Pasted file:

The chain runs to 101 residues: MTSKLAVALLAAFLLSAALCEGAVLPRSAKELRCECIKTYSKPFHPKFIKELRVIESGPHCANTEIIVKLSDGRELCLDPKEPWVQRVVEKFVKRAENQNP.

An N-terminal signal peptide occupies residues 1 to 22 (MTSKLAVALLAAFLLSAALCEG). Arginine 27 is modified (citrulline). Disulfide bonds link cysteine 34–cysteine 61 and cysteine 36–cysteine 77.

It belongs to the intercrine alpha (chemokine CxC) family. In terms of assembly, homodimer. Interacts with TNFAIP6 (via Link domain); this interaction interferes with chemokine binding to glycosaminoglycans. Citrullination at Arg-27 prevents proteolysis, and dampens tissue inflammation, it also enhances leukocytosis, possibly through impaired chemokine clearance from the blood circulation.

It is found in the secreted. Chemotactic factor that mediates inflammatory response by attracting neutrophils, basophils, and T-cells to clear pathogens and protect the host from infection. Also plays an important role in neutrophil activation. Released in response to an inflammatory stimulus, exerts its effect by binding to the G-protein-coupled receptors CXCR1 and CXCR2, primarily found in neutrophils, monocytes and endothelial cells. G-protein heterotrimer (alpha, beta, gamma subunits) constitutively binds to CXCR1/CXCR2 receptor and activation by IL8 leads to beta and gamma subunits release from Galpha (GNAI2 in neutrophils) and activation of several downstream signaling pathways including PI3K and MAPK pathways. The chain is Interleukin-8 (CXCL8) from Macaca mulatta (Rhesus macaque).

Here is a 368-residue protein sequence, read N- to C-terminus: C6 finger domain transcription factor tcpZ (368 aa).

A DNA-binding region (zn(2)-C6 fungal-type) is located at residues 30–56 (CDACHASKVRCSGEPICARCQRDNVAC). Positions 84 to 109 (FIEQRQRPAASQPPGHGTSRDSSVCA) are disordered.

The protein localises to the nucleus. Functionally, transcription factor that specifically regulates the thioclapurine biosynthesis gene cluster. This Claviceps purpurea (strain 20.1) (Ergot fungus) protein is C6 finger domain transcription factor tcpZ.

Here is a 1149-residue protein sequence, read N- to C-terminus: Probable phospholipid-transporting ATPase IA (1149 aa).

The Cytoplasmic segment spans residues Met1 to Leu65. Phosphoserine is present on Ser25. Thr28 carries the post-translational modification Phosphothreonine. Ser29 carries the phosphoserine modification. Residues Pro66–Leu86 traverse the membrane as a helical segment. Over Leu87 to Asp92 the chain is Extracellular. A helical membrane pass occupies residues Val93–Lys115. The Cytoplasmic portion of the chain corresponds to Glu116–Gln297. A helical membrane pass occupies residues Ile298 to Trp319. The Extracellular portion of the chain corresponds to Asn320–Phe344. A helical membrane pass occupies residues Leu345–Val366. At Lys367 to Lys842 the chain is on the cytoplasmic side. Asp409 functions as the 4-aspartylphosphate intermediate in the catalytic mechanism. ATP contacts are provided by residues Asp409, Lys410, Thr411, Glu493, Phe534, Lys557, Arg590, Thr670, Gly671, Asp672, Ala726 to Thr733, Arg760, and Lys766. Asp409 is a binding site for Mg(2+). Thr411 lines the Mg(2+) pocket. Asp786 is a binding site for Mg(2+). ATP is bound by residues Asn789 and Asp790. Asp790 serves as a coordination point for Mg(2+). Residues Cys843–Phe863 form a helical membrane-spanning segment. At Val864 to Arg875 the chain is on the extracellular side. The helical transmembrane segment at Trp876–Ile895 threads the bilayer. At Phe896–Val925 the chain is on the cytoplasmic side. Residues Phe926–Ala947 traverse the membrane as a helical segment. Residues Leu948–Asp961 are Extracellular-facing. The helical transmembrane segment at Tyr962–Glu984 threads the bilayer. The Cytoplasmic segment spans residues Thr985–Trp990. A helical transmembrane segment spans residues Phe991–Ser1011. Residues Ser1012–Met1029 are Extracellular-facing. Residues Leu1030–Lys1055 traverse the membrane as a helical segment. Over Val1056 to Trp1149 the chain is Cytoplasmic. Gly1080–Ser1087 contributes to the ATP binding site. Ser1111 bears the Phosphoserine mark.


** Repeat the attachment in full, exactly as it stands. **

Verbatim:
The chain runs to 101 residues: MTSKLAVALLAAFLLSAALCEGAVLPRSAKELRCECIKTYSKPFHPKFIKELRVIESGPHCANTEIIVKLSDGRELCLDPKEPWVQRVVEKFVKRAENQNP.

An N-terminal signal peptide occupies residues 1 to 22 (MTSKLAVALLAAFLLSAALCEG). Arginine 27 is modified (citrulline). Disulfide bonds link cysteine 34–cysteine 61 and cysteine 36–cysteine 77.

It belongs to the intercrine alpha (chemokine CxC) family. In terms of assembly, homodimer. Interacts with TNFAIP6 (via Link domain); this interaction interferes with chemokine binding to glycosaminoglycans. Citrullination at Arg-27 prevents proteolysis, and dampens tissue inflammation, it also enhances leukocytosis, possibly through impaired chemokine clearance from the blood circulation.

It is found in the secreted. Chemotactic factor that mediates inflammatory response by attracting neutrophils, basophils, and T-cells to clear pathogens and protect the host from infection. Also plays an important role in neutrophil activation. Released in response to an inflammatory stimulus, exerts its effect by binding to the G-protein-coupled receptors CXCR1 and CXCR2, primarily found in neutrophils, monocytes and endothelial cells. G-protein heterotrimer (alpha, beta, gamma subunits) constitutively binds to CXCR1/CXCR2 receptor and activation by IL8 leads to beta and gamma subunits release from Galpha (GNAI2 in neutrophils) and activation of several downstream signaling pathways including PI3K and MAPK pathways. The chain is Interleukin-8 (CXCL8) from Macaca mulatta (Rhesus macaque).

Here is a 368-residue protein sequence, read N- to C-terminus: C6 finger domain transcription factor tcpZ (368 aa).

A DNA-binding region (zn(2)-C6 fungal-type) is located at residues 30–56 (CDACHASKVRCSGEPICARCQRDNVAC). Positions 84 to 109 (FIEQRQRPAASQPPGHGTSRDSSVCA) are disordered.

The protein localises to the nucleus. Functionally, transcription factor that specifically regulates the thioclapurine biosynthesis gene cluster. This Claviceps purpurea (strain 20.1) (Ergot fungus) protein is C6 finger domain transcription factor tcpZ.

Here is a 1149-residue protein sequence, read N- to C-terminus: Probable phospholipid-transporting ATPase IA (1149 aa).

The Cytoplasmic segment spans residues Met1 to Leu65. Phosphoserine is present on Ser25. Thr28 carries the post-translational modification Phosphothreonine. Ser29 carries the phosphoserine modification. Residues Pro66–Leu86 traverse the membrane as a helical segment. Over Leu87 to Asp92 the chain is Extracellular. A helical membrane pass occupies residues Val93–Lys115. The Cytoplasmic portion of the chain corresponds to Glu116–Gln297. A helical membrane pass occupies residues Ile298 to Trp319. The Extracellular portion of the chain corresponds to Asn320–Phe344. A helical membrane pass occupies residues Leu345–Val366. At Lys367 to Lys842 the chain is on the cytoplasmic side. Asp409 functions as the 4-aspartylphosphate intermediate in the catalytic mechanism. ATP contacts are provided by residues Asp409, Lys410, Thr411, Glu493, Phe534, Lys557, Arg590, Thr670, Gly671, Asp672, Ala726 to Thr733, Arg760, and Lys766. Asp409 is a binding site for Mg(2+). Thr411 lines the Mg(2+) pocket. Asp786 is a binding site for Mg(2+). ATP is bound by residues Asn789 and Asp790. Asp790 serves as a coordination point for Mg(2+). Residues Cys843–Phe863 form a helical membrane-spanning segment. At Val864 to Arg875 the chain is on the extracellular side. The helical transmembrane segment at Trp876–Ile895 threads the bilayer. At Phe896–Val925 the chain is on the cytoplasmic side. Residues Phe926–Ala947 traverse the membrane as a helical segment. Residues Leu948–Asp961 are Extracellular-facing. The helical transmembrane segment at Tyr962–Glu984 threads the bilayer. The Cytoplasmic segment spans residues Thr985–Trp990. A helical transmembrane segment spans residues Phe991–Ser1011. Residues Ser1012–Met1029 are Extracellular-facing. Residues Leu1030–Lys1055 traverse the membrane as a helical segment. Over Val1056 to Trp1149 the chain is Cytoplasmic. Gly1080–Ser1087 contributes to the ATP binding site. Ser1111 bears the Phosphoserine mark.